2 Answers | Add Yours
You might use this quote to explore the way Hamlet thinks. The quote occurs in Act 2, scene 2 when Hamlet is talking with Rosencrantz and Guildenstern, who have been sent to spy on him. The quote is key to understanding Hamlet's character as well as some of the major themes in the play.
For an essay, you might address the idealistic view of mankind expressed in the quotation. It defines man as a magnificent machine, able to perform wondrous acts. Yet, the purpose of this machine is not clear. Hamlet questions the use of such gloriousness:
And yet to me what is this quintessence of dust?
Is the machine to be used to plot and kill a brother, as did Claudius? Is it to be used to plot revenge for the murder of a father, as is Hamlet's mission? What purpose fits the beauty of the machine?
Here is the question that plagues Hamlet throughout the play. What is man's purpose? And what is Hamlet's purpose in particular? And suppose there is no true purpose--that man is artfully created, only to become dust once more. These questions are echoed throughout the play, as Hamlet talks to Claudius in Act 4 about the cycle of life--how a beggar can progress through the guts of a king, and later in Act 5, when he addresses Yorick's skull in the graveyard.
These questions also are tied to the action versus inaction theme that occurs throughout Hamlet's soliloquies. In his "O what a rogue and peasant slave am I" soliloquy in Act 2, for example, Hamlet berates himself for his lack of action. Yet, in the context of your quote, we can see Hamlet's questioning in a somewhat different light. Perhaps at the bottom of Hamlet's exasperation is the true question: is this action worth the price? Is any action worth the sacrifice of a human life? And, does human life itself hold any true purpose at all?
The play is quite bleak and dramatically reflects many of the great philosophers' questions. In fact, it seems to have a decidedly existential focus.
And to complicate matters further, this speech is delivered in prose rather than verse. Hamlet uses prose when he is pretending to be insane. So, are we to take the quotation seriously? I think so.
I hope these give you some ideas for your essay.
"Oh what a piece of work is man" is one of Shakespeare's most famous speeches in Hamlet, and perhaps in all of his works.
The quote is very much in keeping with his realization that the world is not what it seems at first glance. In a way, Hamlet is forced to grow up here. He has led a happy life with his parents, gone off to school, and has (as far as we know) had no need to deal with the seedy side of life. That is until he is confronted by his mother's "incestuous" marriage to his Uncle Claudius, and then Old Hamlet's ghost, demanding that his murder at his brother's hands be avenged.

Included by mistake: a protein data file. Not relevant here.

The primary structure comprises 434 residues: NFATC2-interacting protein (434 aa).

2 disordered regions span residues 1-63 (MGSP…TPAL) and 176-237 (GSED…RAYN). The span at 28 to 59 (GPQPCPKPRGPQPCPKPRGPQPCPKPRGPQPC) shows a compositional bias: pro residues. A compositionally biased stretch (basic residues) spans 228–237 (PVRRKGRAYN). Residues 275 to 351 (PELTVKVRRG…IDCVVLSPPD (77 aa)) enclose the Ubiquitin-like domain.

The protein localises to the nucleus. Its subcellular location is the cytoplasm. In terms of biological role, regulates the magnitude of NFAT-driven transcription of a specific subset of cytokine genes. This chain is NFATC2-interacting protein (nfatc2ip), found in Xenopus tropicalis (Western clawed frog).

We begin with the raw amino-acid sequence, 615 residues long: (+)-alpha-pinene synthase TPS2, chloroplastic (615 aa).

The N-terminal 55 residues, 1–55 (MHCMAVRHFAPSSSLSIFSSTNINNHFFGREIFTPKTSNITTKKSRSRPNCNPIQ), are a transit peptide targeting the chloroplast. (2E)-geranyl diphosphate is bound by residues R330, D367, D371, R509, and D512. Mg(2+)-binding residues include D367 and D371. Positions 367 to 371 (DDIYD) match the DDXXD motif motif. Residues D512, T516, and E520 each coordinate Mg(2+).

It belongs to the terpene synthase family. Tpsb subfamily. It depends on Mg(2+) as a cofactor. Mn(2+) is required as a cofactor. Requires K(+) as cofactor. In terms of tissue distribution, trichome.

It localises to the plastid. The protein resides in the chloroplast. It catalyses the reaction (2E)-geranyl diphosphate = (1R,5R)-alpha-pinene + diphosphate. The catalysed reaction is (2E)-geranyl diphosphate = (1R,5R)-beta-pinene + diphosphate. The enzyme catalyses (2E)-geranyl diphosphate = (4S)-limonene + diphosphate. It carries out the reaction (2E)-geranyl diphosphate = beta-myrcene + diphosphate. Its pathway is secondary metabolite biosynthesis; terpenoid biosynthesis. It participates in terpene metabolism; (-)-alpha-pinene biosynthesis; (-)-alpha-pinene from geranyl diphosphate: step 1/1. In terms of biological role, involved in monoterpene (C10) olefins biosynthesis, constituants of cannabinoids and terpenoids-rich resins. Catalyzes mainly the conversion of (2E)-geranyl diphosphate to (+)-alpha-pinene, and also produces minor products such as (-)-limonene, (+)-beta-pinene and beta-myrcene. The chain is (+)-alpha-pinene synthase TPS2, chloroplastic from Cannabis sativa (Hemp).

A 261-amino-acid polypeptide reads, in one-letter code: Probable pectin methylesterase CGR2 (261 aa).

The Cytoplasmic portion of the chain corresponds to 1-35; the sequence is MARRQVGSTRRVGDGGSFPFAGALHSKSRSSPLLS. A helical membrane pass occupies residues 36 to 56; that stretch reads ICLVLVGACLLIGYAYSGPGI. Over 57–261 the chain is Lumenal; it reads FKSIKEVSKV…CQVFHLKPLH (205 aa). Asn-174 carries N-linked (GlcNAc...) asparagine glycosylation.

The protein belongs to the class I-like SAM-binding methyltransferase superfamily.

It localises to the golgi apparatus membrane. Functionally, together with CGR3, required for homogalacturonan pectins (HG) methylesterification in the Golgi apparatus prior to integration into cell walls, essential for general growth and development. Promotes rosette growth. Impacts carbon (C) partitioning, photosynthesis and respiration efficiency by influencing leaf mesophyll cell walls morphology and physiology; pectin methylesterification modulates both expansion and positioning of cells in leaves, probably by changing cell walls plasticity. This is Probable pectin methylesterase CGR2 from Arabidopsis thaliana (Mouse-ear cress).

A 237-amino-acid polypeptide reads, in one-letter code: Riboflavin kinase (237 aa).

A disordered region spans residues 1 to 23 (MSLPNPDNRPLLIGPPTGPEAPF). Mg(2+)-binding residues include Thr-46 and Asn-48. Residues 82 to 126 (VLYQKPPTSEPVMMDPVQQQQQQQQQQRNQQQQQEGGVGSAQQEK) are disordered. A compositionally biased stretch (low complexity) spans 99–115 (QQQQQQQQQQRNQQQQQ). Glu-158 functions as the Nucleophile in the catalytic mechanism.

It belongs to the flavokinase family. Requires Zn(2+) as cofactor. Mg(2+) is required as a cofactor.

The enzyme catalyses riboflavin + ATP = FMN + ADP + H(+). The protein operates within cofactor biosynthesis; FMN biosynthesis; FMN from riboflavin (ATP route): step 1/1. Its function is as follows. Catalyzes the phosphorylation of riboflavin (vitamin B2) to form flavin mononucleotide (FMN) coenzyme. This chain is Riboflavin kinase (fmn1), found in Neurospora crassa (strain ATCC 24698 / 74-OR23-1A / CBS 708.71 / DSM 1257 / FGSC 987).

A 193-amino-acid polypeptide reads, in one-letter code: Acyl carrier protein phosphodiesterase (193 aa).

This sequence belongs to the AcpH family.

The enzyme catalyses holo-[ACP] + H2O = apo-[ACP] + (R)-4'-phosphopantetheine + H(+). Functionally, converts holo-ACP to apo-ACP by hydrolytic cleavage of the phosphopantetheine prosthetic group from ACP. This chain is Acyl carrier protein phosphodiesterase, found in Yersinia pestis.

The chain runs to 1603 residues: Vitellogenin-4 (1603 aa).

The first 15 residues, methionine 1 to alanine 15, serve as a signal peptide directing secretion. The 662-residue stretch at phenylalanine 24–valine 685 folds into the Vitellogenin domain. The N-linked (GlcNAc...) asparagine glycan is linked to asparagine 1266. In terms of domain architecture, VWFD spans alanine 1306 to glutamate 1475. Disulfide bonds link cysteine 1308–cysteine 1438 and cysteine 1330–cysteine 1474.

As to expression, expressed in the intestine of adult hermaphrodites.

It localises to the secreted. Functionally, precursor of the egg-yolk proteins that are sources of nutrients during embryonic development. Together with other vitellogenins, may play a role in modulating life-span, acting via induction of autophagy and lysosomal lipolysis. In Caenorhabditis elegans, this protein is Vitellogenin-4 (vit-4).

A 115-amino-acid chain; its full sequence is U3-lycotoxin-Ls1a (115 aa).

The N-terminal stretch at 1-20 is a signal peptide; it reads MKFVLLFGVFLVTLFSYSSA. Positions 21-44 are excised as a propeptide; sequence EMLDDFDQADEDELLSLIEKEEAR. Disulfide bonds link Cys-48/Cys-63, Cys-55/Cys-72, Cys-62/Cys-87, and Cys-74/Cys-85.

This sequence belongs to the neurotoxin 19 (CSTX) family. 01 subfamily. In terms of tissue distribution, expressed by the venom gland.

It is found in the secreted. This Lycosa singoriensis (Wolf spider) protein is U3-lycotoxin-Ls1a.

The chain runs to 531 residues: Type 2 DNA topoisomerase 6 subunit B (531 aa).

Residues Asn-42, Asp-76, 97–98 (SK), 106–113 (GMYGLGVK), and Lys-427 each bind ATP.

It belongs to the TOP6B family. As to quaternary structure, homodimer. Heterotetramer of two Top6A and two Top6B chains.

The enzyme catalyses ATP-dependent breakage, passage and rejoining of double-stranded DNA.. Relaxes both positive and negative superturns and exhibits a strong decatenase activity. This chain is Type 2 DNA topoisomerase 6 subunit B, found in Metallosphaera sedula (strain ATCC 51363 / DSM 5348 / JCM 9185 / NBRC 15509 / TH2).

The speech in question is given by Hamlet, speaking to Rosencrantz, the King's "spy," and there is scholarly debate of exactly what Hamlet is saying. However, I take it at face value, and it speaks clearly to me in this fashion.
Hamlet is melancholy and distraught: he has lost his father, his mother is remarried under questionable [incestuous] circumstances according to Elizabethan times, and Ophelia side with her father and King (though what are her choices) rather than her sweetheart. Having having lost all the comforts of his former life and tenets of faith regarding that life, Hamlet has lost faith in mankind.
Up until now, when Hamlet has measured man, he has thought of God: in essence, the idea that man is made in the image of God—he is a piece of beautiful art work, able to reason (so superior to the animals...and yet...); man's ability to move might remind him of a dancer: in his actions, Hamlet compares man to an angel, another Heavenly being. And man's understanding ("apprehension") is god-like.
The change in this line of thought is found in the transitional/pivotal phrase, "and yet." It is here that we sense the cold dash of reality that has changed Hamlet's mind...
For all of man's "trappings," man (to Hamlet) is simply that from which he has come and will return:
...what is this quintessence of dust?
His heart has been so damaged by what he now knows, that God's miracle of mankind brings no pleasure to Hamlet: as if he has been betrayed and can see nothing good in man.
I am not certain exactly what the intent of your essay is. If it is a personal response, you might tie it to a situation where you have felt blinded to the goodness of humanity by what it does: war, disease, murder, dishonesty, harm to animals and children, etc.
If your essay is more philosophical in nature, it certainly mimics the rite of passage that people experience as they mature. Sometimes it takes place culturally: the bar mitzvah, getting a driver's license, turning twenty-one, etc.
However, if it is about Hamlet, all I can see is his deep devastation over the awakening he faces in light of the world he once knew, and the one he sees before him. His only friend is Horatio, though before he felt grounded in the love of his parents and a romance with Ophelia. Where life presented opportunities for entertainment to the heir to Denmark's throne, Hamlet is now (with good reason) suspicious and alone.
On a personal note, I would identify with his speech in comparison to an equally enlightening, painful experience about life, or I would concentrate on Hamlet's loss of faith in mankind. Much of what he says after learning about his father's murder is an act to throw off Claudius and his "minions." However, there are glimmers of heartache that Hamlet's character confronts, and I believe that in this speech, he is speaking from his heart.
We’ve answered 317,689 questions. We can answer yours, too.Ask a question